Working for companies that offer no ABA therapy puts a lot of stress on parents and makes them less productive, Jacobson said. As Penrod put it, companies need to understand that providing ABA therapy “is no less important than providing coverage from juvenile diabetes or pediatric cancer. ”
To compound the problem for parents, Medi-Cal, the state’s health insurance program for low-income people (known as Medicaid in the rest of the nation), does not cover the therapy, leaving hundreds of children with autism out in the cold.
Parents are understandably angry.
“Giving them no therapy could cause irreparable harm to the children,” asserted Jacobson. “The kids could end up being institutionalized.”
A coalition of parents, advocates and health care workers will be rallying on the Capitol Wednesday, which is the conclusion of Autism Awareness Month. They will be asking lawmakers, among other things, for Medi-Cal to expand ABA therapy through Obamacare.
In recent years, a handful of states have begun offering ABA therapy in their Medicaid plans, some after being sued.
Some corporations that self-fund offer ABA therapy
Even though companies that self-fund are not required to offer the therapy in their health care plans, a number of them do.
Two of the country’s major technology companies – Microsoft and Intel – led the way about a decade ago, by including ABA therapy in their self-funded health plans.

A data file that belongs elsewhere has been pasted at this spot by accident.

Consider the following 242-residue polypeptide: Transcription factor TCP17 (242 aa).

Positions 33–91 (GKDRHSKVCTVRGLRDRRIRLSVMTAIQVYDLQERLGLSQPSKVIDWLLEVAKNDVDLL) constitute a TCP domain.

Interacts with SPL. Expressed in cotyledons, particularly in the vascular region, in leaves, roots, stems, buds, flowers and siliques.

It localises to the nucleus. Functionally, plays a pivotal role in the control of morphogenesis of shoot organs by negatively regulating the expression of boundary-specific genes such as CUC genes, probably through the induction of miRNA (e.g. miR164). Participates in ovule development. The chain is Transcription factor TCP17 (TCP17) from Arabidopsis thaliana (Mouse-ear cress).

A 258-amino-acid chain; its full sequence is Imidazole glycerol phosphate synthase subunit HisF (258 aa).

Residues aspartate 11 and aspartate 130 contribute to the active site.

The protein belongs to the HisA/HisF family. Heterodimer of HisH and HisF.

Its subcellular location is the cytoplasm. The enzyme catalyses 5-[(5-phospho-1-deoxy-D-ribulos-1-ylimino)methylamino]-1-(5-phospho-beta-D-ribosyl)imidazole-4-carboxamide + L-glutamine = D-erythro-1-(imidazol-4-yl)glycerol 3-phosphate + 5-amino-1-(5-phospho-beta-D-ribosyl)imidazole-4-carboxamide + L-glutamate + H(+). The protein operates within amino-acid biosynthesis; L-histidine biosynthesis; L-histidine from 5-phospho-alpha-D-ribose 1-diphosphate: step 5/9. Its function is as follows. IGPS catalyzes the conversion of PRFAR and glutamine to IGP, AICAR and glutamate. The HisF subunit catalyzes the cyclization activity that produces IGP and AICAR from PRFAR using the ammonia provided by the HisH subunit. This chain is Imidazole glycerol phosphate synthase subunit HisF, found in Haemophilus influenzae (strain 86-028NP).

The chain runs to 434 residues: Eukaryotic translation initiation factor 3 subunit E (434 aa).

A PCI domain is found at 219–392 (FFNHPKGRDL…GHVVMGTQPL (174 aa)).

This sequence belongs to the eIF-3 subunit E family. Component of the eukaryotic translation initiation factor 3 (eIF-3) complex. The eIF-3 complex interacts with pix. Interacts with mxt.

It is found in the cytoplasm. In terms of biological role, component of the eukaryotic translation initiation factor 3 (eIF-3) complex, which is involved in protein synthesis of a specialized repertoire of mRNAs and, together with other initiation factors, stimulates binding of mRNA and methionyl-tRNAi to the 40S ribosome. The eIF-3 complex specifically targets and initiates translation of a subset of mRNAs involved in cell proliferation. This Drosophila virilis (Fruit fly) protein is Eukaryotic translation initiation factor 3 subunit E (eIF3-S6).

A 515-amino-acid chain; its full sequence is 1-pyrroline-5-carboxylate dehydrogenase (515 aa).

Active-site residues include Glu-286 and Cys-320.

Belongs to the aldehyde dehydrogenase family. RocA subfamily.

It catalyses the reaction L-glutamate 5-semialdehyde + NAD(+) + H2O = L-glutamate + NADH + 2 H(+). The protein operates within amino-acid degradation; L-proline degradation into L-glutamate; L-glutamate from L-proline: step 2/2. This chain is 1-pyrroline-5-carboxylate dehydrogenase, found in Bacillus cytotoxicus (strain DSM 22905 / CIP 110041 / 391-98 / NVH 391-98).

The past two years have seen other employers following suit. Earlier this year, the leading global financial firm, JPMorgan Chase & Co., added autism benefits in its self-funded health plan.
Last week, one major corporation found itself in the hot seat for excluding ABA therapy in its self-funded health plan. Two Boeing employees sued the aerospace giant in federal court, claiming that the company violated the federal mental health parity law. The suit is seeking certification as a class action on behalf of Boeing’s 81,000 Washington-based employees.
Jem’s mother, Penrod, said she was glad that the lawsuit was filed, and that “it’s only a matter of time before other corporations are sued.”
Called for a comment on why Whole Foods has excluded ABA therapy from its health plan, company spokeswoman Robin Rehfield Kelly said by e-mail: “Our [80,000-strong] Team Members actually have a say in the benefits we offer – we hold a companywide vote every three years. In the last vote, over 80 percent of our Team Members voted on what benefits they wanted the company to elect.”
But Penrod asserted that team members were only given the option to choose one of three plans, none of which had included ABA therapy.
Given the Size of Whole Foods’s staff, she said, “It’s statistically impossible to not have a large number of team members who have children with autism spectrum disorder.”
And, she added: “To be fair, Whole Foods gives a lot of benefits but this is a black mark on its records.”